Ladies and Gentlemen, Your 2005 Amnesty Class

These guys will be answers to trivia questions one day. They must be so proud.

According to ESPN, these are the players who are now free agents thanks to the one-time luxury amnesty clause in the new collective bargaining agreement: Jerome Williams, Ron Mercer, Calvin Booth, Aaron McKie, Doug Christie, Brian Grant, and Derek Anderson.

The deadline is midnight tonight--we'll keep you posted if any more overpriced players get the chop.


USA Today's Chris Sheridan has a nice rundown of who was cut from where:

Rather than saving almost $40 million, New York opted instead to release forward Jerome Williams to avoid $21.3 million in luxury taxes that would have been due over the next three seasons.

Dallas worked into the night trying to find a trade for Michael Finley, who is owed $51.8 million over the next three seasons. But the Mavericks ended up releasing the 10-year veteran instead.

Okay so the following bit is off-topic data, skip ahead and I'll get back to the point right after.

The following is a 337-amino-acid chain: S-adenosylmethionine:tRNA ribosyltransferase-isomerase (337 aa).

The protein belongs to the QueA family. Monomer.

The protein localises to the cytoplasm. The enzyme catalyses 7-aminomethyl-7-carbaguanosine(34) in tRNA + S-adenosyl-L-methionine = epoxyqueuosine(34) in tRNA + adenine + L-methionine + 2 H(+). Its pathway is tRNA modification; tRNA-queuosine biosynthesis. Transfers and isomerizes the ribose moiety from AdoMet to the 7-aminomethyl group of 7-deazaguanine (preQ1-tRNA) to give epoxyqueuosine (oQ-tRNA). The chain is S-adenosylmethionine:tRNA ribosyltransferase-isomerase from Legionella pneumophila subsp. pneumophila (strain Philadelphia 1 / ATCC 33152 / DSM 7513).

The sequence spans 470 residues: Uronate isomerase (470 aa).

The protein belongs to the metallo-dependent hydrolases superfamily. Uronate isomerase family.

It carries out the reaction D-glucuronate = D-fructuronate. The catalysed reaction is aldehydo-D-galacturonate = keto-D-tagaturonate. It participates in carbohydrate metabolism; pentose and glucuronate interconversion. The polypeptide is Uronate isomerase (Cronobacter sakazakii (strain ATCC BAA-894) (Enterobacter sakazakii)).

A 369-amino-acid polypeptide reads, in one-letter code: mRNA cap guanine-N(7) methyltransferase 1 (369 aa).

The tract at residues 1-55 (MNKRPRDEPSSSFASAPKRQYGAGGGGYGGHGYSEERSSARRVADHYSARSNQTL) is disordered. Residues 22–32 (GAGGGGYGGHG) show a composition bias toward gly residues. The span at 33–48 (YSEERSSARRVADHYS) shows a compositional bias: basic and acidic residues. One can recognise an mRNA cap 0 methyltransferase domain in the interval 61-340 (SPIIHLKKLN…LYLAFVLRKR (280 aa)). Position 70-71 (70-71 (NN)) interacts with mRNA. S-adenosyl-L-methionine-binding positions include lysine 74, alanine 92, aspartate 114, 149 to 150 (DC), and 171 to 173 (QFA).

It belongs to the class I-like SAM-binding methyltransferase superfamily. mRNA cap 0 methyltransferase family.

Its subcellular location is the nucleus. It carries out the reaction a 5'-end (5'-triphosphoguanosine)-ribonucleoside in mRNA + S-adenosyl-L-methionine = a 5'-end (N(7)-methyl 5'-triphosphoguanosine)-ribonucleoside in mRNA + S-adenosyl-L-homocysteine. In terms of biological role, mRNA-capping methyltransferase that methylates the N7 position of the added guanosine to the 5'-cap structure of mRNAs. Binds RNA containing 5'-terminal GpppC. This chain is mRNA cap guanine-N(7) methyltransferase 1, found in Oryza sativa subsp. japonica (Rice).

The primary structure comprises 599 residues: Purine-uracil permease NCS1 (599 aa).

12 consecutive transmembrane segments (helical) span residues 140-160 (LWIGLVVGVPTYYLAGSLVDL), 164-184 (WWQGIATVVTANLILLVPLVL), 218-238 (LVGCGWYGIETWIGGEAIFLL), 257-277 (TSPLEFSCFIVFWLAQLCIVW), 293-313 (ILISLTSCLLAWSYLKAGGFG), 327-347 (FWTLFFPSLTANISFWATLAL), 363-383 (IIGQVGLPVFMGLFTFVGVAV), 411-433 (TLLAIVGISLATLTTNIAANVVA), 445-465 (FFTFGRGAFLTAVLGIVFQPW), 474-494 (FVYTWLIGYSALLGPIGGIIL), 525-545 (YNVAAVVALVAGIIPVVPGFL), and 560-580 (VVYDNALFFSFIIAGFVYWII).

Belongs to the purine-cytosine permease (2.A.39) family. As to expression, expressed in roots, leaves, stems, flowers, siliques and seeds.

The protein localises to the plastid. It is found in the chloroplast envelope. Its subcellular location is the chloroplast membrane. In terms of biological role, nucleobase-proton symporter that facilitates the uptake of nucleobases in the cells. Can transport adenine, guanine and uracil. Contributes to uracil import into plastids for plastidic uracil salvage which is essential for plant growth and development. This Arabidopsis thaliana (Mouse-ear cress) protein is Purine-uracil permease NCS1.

In all, teams saved more than $212 million in future tax payments by waiving 18 players. Among those let go Monday were Fred Hoiberg of Minnesota, Ron Mercer of New Jersey, Calvin Booth of Milwaukee, Troy Bell of Memphis and Clarence Weatherspoon of Houston.

Several teams made moves to clear tax obligations for players who left their rosters long ago. They included Alonzo Mourning (Toronto), Vin Baker (Boston), Derrick Coleman (Detroit), Wesley Person (Miami), Eddie Robinson (Chicago) and Howard Eisley (Phoenix).

Players previously released under the amnesty program included Doug Christie (Orlando), Aaron McKie (Philadelphia), Brian Grant (Los Angeles Lakers) and Derek Anderson (Portland).

Teams whose payrolls exceed $61.7 million for the upcoming season will have to pay a dollar-for-dollar tax on the overage. Among them are the Indiana Pacers, who waived retired guard Reggie Miller to save $6 million in luxury tax costs.